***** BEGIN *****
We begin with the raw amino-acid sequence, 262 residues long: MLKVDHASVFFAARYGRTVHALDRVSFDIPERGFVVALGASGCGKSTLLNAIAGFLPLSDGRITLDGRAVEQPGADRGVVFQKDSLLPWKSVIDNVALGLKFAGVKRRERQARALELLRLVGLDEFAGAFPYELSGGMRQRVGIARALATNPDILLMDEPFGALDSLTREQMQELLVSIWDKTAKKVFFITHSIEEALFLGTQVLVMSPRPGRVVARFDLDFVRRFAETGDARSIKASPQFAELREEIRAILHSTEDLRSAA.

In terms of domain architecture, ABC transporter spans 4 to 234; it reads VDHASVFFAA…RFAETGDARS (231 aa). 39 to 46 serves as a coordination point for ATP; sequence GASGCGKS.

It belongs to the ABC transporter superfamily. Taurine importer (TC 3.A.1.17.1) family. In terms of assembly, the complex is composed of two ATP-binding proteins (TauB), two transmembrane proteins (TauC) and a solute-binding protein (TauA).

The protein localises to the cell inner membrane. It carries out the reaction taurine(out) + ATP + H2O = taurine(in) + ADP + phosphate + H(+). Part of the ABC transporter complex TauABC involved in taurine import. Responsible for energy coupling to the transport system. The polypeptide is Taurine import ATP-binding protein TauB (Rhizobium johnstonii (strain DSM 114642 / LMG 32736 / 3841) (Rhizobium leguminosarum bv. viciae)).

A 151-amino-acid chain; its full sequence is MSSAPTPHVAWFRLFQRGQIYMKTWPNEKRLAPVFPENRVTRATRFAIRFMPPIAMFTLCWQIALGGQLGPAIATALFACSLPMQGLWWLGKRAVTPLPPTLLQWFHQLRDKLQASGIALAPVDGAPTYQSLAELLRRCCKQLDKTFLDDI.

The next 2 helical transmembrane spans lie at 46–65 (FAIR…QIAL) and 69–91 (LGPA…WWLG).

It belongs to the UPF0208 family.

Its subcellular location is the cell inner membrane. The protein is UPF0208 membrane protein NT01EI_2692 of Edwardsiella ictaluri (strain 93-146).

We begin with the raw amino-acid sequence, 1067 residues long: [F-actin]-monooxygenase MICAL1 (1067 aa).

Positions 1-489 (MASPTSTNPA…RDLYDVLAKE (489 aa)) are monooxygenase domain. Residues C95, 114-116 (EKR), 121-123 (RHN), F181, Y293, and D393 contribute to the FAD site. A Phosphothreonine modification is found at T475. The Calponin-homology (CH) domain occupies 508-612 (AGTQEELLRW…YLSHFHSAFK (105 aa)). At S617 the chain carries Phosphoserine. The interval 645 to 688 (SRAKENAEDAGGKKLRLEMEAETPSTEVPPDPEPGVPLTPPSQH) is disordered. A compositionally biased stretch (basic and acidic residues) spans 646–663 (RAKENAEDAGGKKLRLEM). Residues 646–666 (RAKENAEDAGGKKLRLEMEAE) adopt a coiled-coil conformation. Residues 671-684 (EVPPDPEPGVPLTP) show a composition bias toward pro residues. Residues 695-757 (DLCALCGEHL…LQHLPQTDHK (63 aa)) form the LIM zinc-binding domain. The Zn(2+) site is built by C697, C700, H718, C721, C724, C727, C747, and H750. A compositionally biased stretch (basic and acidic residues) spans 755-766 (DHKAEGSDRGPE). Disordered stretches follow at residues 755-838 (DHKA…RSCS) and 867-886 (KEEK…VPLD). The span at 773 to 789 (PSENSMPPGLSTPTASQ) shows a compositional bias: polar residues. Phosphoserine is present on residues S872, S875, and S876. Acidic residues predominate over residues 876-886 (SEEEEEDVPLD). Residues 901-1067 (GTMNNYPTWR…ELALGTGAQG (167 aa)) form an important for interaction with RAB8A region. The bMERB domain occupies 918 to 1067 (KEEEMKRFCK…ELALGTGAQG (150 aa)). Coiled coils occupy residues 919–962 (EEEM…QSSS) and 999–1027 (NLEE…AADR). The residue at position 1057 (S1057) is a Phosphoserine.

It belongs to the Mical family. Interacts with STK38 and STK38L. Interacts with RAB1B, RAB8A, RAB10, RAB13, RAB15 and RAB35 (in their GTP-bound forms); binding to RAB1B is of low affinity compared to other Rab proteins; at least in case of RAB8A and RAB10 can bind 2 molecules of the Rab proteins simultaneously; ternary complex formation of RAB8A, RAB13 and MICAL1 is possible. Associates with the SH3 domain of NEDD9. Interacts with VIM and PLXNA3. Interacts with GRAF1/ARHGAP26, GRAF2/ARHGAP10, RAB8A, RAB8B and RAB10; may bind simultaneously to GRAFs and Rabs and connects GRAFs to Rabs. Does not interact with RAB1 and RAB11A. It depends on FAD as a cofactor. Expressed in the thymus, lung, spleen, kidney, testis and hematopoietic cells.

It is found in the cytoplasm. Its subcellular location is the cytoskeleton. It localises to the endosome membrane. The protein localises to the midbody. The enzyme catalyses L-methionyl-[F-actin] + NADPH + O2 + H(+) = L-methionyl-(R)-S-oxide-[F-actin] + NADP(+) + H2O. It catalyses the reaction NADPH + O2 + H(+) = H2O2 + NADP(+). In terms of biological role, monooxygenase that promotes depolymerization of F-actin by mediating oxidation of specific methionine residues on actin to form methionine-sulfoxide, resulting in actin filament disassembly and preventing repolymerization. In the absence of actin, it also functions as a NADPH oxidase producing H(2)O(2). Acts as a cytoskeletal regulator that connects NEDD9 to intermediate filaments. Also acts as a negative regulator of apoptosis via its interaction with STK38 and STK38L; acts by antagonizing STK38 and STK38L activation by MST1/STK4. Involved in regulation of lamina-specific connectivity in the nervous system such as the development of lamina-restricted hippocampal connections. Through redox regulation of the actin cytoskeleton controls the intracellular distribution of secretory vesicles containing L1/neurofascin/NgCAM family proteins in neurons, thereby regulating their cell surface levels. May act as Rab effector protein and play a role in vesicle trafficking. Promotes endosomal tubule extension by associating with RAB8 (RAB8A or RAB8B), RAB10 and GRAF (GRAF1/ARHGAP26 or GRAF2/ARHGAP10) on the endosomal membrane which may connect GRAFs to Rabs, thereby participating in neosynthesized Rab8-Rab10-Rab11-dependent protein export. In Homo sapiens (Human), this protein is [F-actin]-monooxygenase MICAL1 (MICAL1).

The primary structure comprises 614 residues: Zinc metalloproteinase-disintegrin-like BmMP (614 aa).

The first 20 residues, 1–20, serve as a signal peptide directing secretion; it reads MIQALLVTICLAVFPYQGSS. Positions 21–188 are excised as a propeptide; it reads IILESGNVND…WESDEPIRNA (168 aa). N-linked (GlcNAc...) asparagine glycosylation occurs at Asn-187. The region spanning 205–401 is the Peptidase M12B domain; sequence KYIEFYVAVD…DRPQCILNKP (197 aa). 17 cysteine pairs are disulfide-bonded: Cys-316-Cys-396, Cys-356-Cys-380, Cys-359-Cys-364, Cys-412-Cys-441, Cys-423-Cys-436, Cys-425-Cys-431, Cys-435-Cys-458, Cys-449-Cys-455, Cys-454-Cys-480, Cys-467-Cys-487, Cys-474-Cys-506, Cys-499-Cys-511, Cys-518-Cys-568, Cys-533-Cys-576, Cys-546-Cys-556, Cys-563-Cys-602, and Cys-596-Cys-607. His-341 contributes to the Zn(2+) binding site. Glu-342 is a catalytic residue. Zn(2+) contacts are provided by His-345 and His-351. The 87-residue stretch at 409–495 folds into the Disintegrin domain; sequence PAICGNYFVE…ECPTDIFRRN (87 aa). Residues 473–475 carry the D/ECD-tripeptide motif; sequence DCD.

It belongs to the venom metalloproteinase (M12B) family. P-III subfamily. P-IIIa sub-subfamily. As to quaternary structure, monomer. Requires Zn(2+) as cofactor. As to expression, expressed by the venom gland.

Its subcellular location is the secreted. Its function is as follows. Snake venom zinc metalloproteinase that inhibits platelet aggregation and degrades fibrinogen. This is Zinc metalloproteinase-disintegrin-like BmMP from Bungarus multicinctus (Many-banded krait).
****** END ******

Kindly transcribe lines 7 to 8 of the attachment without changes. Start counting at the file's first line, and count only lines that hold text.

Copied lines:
It belongs to the UPF0208 family.

Its subcellular location is the cell inner membrane. The protein is UPF0208 membrane protein NT01EI_2692 of Edwardsiella ictaluri (strain 93-146).